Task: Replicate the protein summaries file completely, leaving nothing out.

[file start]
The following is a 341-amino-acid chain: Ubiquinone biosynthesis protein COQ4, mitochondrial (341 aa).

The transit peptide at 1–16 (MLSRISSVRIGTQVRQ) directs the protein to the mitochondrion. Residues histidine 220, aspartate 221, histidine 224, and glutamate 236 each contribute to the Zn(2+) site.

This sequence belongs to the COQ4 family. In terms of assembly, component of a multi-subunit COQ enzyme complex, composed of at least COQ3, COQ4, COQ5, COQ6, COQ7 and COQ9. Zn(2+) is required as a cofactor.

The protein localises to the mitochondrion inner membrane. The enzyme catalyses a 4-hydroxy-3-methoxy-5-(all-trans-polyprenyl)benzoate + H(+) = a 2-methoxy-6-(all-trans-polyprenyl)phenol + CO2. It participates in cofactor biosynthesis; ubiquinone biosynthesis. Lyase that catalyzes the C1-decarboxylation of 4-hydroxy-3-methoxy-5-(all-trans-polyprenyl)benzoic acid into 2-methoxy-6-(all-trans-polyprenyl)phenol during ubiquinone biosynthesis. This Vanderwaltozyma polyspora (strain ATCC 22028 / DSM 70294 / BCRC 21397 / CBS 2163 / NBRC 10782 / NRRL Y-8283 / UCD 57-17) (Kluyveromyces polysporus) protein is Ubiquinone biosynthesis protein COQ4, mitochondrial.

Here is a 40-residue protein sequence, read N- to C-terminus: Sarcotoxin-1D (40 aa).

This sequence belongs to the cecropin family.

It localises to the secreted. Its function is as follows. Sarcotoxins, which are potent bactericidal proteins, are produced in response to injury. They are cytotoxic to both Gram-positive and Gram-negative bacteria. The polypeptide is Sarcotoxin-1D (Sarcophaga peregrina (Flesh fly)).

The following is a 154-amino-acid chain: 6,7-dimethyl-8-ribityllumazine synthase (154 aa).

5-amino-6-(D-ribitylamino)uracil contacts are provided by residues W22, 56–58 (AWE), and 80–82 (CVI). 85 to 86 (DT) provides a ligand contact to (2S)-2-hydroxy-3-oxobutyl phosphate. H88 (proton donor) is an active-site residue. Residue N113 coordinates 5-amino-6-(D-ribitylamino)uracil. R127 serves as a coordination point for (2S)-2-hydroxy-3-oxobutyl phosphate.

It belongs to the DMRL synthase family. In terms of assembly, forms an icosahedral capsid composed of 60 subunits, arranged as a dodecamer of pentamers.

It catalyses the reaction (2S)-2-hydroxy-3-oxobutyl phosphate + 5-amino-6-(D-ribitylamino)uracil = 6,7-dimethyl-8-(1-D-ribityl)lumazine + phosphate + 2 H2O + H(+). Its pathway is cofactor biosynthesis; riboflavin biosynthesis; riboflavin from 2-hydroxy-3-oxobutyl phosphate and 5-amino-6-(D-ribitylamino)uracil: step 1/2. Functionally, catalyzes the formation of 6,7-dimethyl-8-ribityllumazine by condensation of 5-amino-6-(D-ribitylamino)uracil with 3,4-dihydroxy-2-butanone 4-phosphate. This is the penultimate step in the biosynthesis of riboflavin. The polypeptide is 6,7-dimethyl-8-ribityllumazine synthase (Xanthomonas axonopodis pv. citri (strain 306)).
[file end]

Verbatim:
The following is a 341-amino-acid chain: Ubiquinone biosynthesis protein COQ4, mitochondrial (341 aa).

The transit peptide at 1–16 (MLSRISSVRIGTQVRQ) directs the protein to the mitochondrion. Residues histidine 220, aspartate 221, histidine 224, and glutamate 236 each contribute to the Zn(2+) site.

This sequence belongs to the COQ4 family. In terms of assembly, component of a multi-subunit COQ enzyme complex, composed of at least COQ3, COQ4, COQ5, COQ6, COQ7 and COQ9. Zn(2+) is required as a cofactor.

The protein localises to the mitochondrion inner membrane. The enzyme catalyses a 4-hydroxy-3-methoxy-5-(all-trans-polyprenyl)benzoate + H(+) = a 2-methoxy-6-(all-trans-polyprenyl)phenol + CO2. It participates in cofactor biosynthesis; ubiquinone biosynthesis. Lyase that catalyzes the C1-decarboxylation of 4-hydroxy-3-methoxy-5-(all-trans-polyprenyl)benzoic acid into 2-methoxy-6-(all-trans-polyprenyl)phenol during ubiquinone biosynthesis. This Vanderwaltozyma polyspora (strain ATCC 22028 / DSM 70294 / BCRC 21397 / CBS 2163 / NBRC 10782 / NRRL Y-8283 / UCD 57-17) (Kluyveromyces polysporus) protein is Ubiquinone biosynthesis protein COQ4, mitochondrial.

Here is a 40-residue protein sequence, read N- to C-terminus: Sarcotoxin-1D (40 aa).

This sequence belongs to the cecropin family.

It localises to the secreted. Its function is as follows. Sarcotoxins, which are potent bactericidal proteins, are produced in response to injury. They are cytotoxic to both Gram-positive and Gram-negative bacteria. The polypeptide is Sarcotoxin-1D (Sarcophaga peregrina (Flesh fly)).

The following is a 154-amino-acid chain: 6,7-dimethyl-8-ribityllumazine synthase (154 aa).

5-amino-6-(D-ribitylamino)uracil contacts are provided by residues W22, 56–58 (AWE), and 80–82 (CVI). 85 to 86 (DT) provides a ligand contact to (2S)-2-hydroxy-3-oxobutyl phosphate. H88 (proton donor) is an active-site residue. Residue N113 coordinates 5-amino-6-(D-ribitylamino)uracil. R127 serves as a coordination point for (2S)-2-hydroxy-3-oxobutyl phosphate.

It belongs to the DMRL synthase family. In terms of assembly, forms an icosahedral capsid composed of 60 subunits, arranged as a dodecamer of pentamers.

It catalyses the reaction (2S)-2-hydroxy-3-oxobutyl phosphate + 5-amino-6-(D-ribitylamino)uracil = 6,7-dimethyl-8-(1-D-ribityl)lumazine + phosphate + 2 H2O + H(+). Its pathway is cofactor biosynthesis; riboflavin biosynthesis; riboflavin from 2-hydroxy-3-oxobutyl phosphate and 5-amino-6-(D-ribitylamino)uracil: step 1/2. Functionally, catalyzes the formation of 6,7-dimethyl-8-ribityllumazine by condensation of 5-amino-6-(D-ribitylamino)uracil with 3,4-dihydroxy-2-butanone 4-phosphate. This is the penultimate step in the biosynthesis of riboflavin. The polypeptide is 6,7-dimethyl-8-ribityllumazine synthase (Xanthomonas axonopodis pv. citri (strain 306)).